Date Approved


Embargo Period


Document Type


Degree Name

Doctor of Philosophy (Ph.D.)


Wellness and Inclusive Services Education


College of Education


Brent Elder, Ph.D.

Committee Member 1

Amy Accardo, Ed.D.

Committee Member 2

Sarah Ferguson, Ph.D.


collective qualitative case study, autism, inclusive education, Saudi Arabia, sensemaking theory, teachers


Special education


Special Education and Teaching


In this dissertation, I conducted a collective qualitative case study to understand the personal experiences and sensemaking processes that teachers developed to educate students with labels of autism in inclusion settings in Riyadh public schools. Specifically, I aimed to understand how teachers’ attitudes, beliefs, and knowledge regarding the inclusion of autistic students explained why teachers did what they did in their school context. In three rounds of semistructured interviews with eight teachers, participants explained their experiences and process of teaching students with autism. Participants also shared documents and artifacts to provide a deeper understanding of the nature of inclusion offered and their relevance in supporting inclusive education capabilities for students with autism. This study was guided by sensemaking theory and the conceptual frameworks of disability studies, disability studies in education, and critical disability studies. I selected the participants using purposeful sampling and analyzed the data using inductive analysis techniques. Five major themes emerged with subthemes throughout the data analysis: (a) teachers’ attitudes, (b) teachers’ knowledge and understanding, (c) teachers’ sensemaking of social and school system barriers, (d) teachers’ sensemaking of their teaching practices, and (e) teachers’ sensemaking of how the roles of school leaders and special education supervisors influence their teaching practices.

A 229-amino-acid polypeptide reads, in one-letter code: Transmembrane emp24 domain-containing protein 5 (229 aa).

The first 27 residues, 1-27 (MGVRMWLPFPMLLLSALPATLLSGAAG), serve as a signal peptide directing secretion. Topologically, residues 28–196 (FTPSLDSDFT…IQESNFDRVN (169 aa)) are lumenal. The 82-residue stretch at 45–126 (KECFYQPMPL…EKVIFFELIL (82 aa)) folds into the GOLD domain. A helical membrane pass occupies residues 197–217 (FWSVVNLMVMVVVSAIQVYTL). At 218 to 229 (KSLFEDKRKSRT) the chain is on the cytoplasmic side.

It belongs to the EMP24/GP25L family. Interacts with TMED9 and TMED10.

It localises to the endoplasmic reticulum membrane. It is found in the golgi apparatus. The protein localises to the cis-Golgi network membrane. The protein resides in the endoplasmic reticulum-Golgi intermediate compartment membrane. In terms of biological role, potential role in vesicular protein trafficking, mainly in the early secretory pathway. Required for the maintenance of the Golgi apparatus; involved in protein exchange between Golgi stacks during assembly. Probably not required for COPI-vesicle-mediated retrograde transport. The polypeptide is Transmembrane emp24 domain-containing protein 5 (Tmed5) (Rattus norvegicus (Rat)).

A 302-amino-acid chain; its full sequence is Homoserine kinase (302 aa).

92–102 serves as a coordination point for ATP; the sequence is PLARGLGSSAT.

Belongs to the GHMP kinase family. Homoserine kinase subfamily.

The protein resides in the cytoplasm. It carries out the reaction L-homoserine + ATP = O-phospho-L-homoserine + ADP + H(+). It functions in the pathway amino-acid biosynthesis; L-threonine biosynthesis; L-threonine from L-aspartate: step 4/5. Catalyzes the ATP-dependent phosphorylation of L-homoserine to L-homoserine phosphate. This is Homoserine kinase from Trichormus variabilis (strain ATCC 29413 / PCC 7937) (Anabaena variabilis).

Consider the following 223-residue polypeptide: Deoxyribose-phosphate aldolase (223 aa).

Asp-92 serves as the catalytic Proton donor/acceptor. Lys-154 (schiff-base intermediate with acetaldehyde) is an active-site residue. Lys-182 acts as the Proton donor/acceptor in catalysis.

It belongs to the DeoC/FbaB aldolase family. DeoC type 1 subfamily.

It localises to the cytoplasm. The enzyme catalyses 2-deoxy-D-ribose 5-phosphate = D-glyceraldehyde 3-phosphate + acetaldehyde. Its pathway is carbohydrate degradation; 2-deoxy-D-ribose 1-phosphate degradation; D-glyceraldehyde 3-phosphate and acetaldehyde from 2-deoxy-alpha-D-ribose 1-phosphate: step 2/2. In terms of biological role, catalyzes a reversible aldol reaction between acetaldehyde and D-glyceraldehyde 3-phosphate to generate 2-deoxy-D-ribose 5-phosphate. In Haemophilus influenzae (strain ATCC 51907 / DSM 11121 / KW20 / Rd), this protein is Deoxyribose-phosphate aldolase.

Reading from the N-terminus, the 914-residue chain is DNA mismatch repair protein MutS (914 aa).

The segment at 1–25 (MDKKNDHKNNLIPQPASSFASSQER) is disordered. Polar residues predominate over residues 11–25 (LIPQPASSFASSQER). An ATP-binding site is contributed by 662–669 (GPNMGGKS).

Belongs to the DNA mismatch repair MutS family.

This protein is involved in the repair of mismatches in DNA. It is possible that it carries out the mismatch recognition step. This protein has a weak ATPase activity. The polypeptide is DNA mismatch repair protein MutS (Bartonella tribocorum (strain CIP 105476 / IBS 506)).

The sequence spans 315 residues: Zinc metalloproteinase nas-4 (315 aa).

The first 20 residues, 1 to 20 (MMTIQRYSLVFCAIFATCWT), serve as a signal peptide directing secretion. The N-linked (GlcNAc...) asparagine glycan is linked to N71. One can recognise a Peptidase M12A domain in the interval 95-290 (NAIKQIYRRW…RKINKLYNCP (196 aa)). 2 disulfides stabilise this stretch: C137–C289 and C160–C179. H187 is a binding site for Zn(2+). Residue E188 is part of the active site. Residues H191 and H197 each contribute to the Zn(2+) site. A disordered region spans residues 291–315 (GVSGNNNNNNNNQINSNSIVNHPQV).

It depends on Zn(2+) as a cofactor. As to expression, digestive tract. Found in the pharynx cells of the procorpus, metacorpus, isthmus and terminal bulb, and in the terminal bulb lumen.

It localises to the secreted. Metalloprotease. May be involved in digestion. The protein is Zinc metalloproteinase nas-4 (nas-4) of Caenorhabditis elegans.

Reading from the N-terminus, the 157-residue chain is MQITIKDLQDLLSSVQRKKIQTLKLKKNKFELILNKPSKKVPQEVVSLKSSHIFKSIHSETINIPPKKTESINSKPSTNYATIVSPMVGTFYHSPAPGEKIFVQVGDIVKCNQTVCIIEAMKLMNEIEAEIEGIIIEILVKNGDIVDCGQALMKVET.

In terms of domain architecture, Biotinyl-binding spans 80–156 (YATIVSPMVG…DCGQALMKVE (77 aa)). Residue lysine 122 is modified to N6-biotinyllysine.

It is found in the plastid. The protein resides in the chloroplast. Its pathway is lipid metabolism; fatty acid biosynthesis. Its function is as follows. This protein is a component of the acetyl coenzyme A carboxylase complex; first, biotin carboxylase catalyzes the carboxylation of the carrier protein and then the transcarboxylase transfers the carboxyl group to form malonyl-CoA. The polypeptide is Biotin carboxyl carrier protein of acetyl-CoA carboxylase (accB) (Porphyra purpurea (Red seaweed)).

Available for download on Saturday, March 14, 2026